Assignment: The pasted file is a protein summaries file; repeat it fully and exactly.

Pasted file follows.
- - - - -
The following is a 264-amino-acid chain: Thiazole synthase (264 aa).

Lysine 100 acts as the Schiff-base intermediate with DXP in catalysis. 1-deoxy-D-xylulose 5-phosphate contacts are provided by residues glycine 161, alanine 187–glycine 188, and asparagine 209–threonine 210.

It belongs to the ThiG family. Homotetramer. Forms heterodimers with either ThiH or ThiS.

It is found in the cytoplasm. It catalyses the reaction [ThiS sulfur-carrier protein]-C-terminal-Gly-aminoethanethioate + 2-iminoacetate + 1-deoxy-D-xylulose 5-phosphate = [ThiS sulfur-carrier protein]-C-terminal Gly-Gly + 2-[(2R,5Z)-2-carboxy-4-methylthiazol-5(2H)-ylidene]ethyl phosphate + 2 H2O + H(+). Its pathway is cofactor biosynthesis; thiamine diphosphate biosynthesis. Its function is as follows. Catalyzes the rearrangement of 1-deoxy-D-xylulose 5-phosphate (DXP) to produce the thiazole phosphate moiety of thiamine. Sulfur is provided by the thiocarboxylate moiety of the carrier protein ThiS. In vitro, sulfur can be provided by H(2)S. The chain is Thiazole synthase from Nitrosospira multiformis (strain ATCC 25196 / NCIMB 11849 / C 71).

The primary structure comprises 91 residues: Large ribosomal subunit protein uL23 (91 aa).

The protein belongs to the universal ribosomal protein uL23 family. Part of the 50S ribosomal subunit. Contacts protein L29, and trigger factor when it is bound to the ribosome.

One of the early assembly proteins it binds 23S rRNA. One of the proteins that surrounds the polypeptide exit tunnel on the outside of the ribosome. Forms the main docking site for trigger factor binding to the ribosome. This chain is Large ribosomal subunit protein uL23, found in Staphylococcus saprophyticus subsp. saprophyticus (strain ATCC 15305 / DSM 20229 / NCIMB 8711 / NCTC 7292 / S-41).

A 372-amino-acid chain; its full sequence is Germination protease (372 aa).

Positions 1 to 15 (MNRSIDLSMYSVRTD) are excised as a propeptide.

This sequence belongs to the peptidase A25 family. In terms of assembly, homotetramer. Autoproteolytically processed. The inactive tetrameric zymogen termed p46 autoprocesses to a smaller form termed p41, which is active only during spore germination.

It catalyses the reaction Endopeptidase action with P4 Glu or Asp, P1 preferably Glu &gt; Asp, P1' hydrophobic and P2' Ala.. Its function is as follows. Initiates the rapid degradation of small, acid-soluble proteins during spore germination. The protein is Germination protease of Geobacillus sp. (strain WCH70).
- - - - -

The following is a 264-amino-acid chain: Thiazole synthase (264 aa).

Lysine 100 acts as the Schiff-base intermediate with DXP in catalysis. 1-deoxy-D-xylulose 5-phosphate contacts are provided by residues glycine 161, alanine 187–glycine 188, and asparagine 209–threonine 210.

It belongs to the ThiG family. Homotetramer. Forms heterodimers with either ThiH or ThiS.

It is found in the cytoplasm. It catalyses the reaction [ThiS sulfur-carrier protein]-C-terminal-Gly-aminoethanethioate + 2-iminoacetate + 1-deoxy-D-xylulose 5-phosphate = [ThiS sulfur-carrier protein]-C-terminal Gly-Gly + 2-[(2R,5Z)-2-carboxy-4-methylthiazol-5(2H)-ylidene]ethyl phosphate + 2 H2O + H(+). Its pathway is cofactor biosynthesis; thiamine diphosphate biosynthesis. Its function is as follows. Catalyzes the rearrangement of 1-deoxy-D-xylulose 5-phosphate (DXP) to produce the thiazole phosphate moiety of thiamine. Sulfur is provided by the thiocarboxylate moiety of the carrier protein ThiS. In vitro, sulfur can be provided by H(2)S. The chain is Thiazole synthase from Nitrosospira multiformis (strain ATCC 25196 / NCIMB 11849 / C 71).

The primary structure comprises 91 residues: Large ribosomal subunit protein uL23 (91 aa).

The protein belongs to the universal ribosomal protein uL23 family. Part of the 50S ribosomal subunit. Contacts protein L29, and trigger factor when it is bound to the ribosome.

One of the early assembly proteins it binds 23S rRNA. One of the proteins that surrounds the polypeptide exit tunnel on the outside of the ribosome. Forms the main docking site for trigger factor binding to the ribosome. This chain is Large ribosomal subunit protein uL23, found in Staphylococcus saprophyticus subsp. saprophyticus (strain ATCC 15305 / DSM 20229 / NCIMB 8711 / NCTC 7292 / S-41).

A 372-amino-acid chain; its full sequence is Germination protease (372 aa).

Positions 1 to 15 (MNRSIDLSMYSVRTD) are excised as a propeptide.

This sequence belongs to the peptidase A25 family. In terms of assembly, homotetramer. Autoproteolytically processed. The inactive tetrameric zymogen termed p46 autoprocesses to a smaller form termed p41, which is active only during spore germination.

It catalyses the reaction Endopeptidase action with P4 Glu or Asp, P1 preferably Glu &gt; Asp, P1' hydrophobic and P2' Ala.. Its function is as follows. Initiates the rapid degradation of small, acid-soluble proteins during spore germination. The protein is Germination protease of Geobacillus sp. (strain WCH70).